Use of Ebola Vaccine: Expansion of Recommendations of the Advisory Committee on Immunization Practices to Include two Additional Populations — United States, 2021

Jason H. Malenfant, MD; Allison Joyce, MSc; Mary J. Choi, MD; Caitlin M. Cossaboom, DVM, PhD; Amy N. Whitesell, MPH; Brian H. Harcourt, PhD; Robert L. Atmar, MD; Julie M. Villanueva, PhD; Beth P. Bell, MD; Christine Hahn, MD; Jamie Loehr, MD; Richard T. Davey, MD; Armand Sprecher, MD; Colleen S. Kraft, MD; Trevor Shoemaker, PhD; Joel M. Montgomery, PhD; Rita Helfand, MD; Inger K. Damon, MD, PhD; Sharon E. Frey, MD; Wilbur H. Chen, MD


Morbidity and Mortality Weekly Report. 2022;71(8):290-292. 

In This Article

Abstract and Introduction


On December 19, 2019, the Food and Drug Administration (FDA) approved rVSVΔG-ZEBOV-GP Ebola vaccine (ERVEBO, Merck) for the prevention of Ebola virus disease (EVD) caused by infection with Ebola virus, species Zaire ebolavirus, in adults aged ≥18 years. In February 2020, the Advisory Committee on Immunization Practices (ACIP) recommended preexposure vaccination with ERVEBO for adults aged ≥18 years in the United States who are at highest risk for potential occupational exposure to Ebola virus because they are responding to an outbreak of EVD, work as health care personnel at federally designated Ebola treatment centers in the United States, or work as laboratorians or other staff members at biosafety level 4 facilities in the United States.[1]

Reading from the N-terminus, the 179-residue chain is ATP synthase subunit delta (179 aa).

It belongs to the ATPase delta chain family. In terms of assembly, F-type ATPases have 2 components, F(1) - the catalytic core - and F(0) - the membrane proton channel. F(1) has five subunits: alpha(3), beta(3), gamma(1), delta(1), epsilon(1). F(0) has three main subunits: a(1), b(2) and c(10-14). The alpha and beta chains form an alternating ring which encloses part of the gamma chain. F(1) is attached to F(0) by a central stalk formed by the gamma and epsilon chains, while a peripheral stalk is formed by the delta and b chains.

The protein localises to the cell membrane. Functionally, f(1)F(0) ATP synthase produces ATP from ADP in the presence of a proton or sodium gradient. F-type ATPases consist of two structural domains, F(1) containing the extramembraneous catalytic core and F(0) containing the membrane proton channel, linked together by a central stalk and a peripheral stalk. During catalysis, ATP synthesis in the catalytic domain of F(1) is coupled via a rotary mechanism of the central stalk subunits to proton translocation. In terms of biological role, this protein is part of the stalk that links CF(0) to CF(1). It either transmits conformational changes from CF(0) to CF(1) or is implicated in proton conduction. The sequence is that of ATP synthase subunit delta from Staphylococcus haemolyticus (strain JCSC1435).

This policy note reviews the expansion of these recommendations to include two additional populations: 1) health care personnel* involved in the care and transport of patients with suspected or confirmed EVD at special pathogens treatment centers (SPTCs) and 2) laboratorians and support staff members at Laboratory Response Network (LRN) facilities that handle specimens that might contain replication-competent Ebola virus (species Zaire ebolavirus) in the United States.

*Health care personnel refers to all paid and unpaid persons serving in health care settings who have the potential for direct or indirect exposure to patients or infectious materials, including body substances (e.g., blood, tissue, and specific body fluids); contaminated medical supplies, devices, and equipment; contaminated environmental surfaces; or contaminated air. These health care personnel include, but are not limited to, emergency medical service personnel, nurses, nursing assistants, physicians, technicians, clinical laboratory personnel, autopsy personnel, therapists, phlebotomists, pharmacists, students and trainees, contractual staff members not employed by the health care facility, and persons not directly involved in patient care, but who could be exposed to infectious agents that can be transmitted in the health care setting (e.g., clerical, dietary, environmental services, laundry, security, engineering and facilities management, administrative, billing, and volunteer personnel).